Saturday, June 10, 2017

Book Review: The Fifteenth Minute by Sarina Bowen

Title: The Fifteenth Minute
Author: Sarina Bowen
Publisher: Rennie Road Books
Date Published: October 13th, 2015

Intro and Summary: Perhaps the most pleasurable book I've read so far this year, Sarina Bowen's The Fifteenth Minute proved to be a good choice as my first summer read. The fifth book in the Bowen's Ivy League series, The Fifteenth Minute follows a pair of college students: Lianne, a famous actress trying to blend in as a normal college student, and DJ, a hot (wait for it) DJ for Harkness' hockey team. Both want nothing but to be with one another, but a dark secret threatens to end DJ's college career and their budding relationship.

Spoiler Alert: The remainder of the review will feature spoilers. 

Review: My girlfriend recently took a class on romance novels, and after talking with her about the different books she read over the past few months, we decided to read one together to kick off the summer. In fact, The Fifteenth Minute was my first foray into the romance genre, and I have a feeling it certainly will not be my last.

Both Lianne and DJ were both realistic and empathetic characters. Within a few pages of the novel, I not only had a good feel for the characters, but I was invested in their stories. I'm sure part of my connection to the characters, Lianne in particular, stems from the subtle allusion to the Harry Potter series (which, frankly, I'm unsure if I'll ever be unable to not fanboy over), but the both the dialogue and awkwardness of their relationship felt authentic and matched up with my own view of college life and relationships.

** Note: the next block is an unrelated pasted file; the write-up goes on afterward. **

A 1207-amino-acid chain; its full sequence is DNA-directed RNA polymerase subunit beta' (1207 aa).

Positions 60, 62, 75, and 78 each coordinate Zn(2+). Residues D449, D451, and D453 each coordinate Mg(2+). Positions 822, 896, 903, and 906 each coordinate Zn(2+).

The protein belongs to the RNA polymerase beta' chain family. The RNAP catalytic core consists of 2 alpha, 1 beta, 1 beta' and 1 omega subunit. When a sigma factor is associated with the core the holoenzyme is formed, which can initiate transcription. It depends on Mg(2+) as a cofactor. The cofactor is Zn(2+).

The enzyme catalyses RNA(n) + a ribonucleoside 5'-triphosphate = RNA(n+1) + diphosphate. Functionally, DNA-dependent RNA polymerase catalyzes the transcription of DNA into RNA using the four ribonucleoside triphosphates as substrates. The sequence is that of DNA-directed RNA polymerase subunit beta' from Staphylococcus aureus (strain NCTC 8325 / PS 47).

I think there is also something to be said about the way Bowen also flips stereotypes, especially in a romance. DJ is short, especially in comparison with his tall, athletic roommates, and in this way he does not fit the typical ideal masculinity (if there really is such a thing). On the flip side, Lianne isn't just a beautiful and rich Hollywood actress; she attempts to conceal her identity behind a baseball cap and struggles with her own physical appearance and what to wear when seeing DJ. More, Lianne is also a crazy good hacker and video game player (characteristics typically ascribed to male characters) allowing her to act as both nerd and Hollywood actress. Ultimately, both Lianne and DJ are complex characters, and their layered identities make the novel a delight to read.

Of course as a romance, the novel was abound in sexy times, and they were certainly all of the hot. Most notable about these scenes, however, was the persistent need/desire for consent. This emphasis on consent partly stems from DJ's troubled legal case, but his continued push for explicit consent made this reader happy, especially considering the rapey nature of many romance novels, at least historically.

Although this is the final novel in Bowen's The Ivy League series, The Fifteenth Minute certainly works well as a standalone. While the secondary characters have their own arcs and stories earlier in the series, it is not necessary to know their full histories in order to enjoy them as characters, though I'm sure reading the entire series would have made for an even richer reading.

Overall, The Fifteenth Minute was quite fun and has pushed me to explore the romance genre some more.

Rating5/5 Stars

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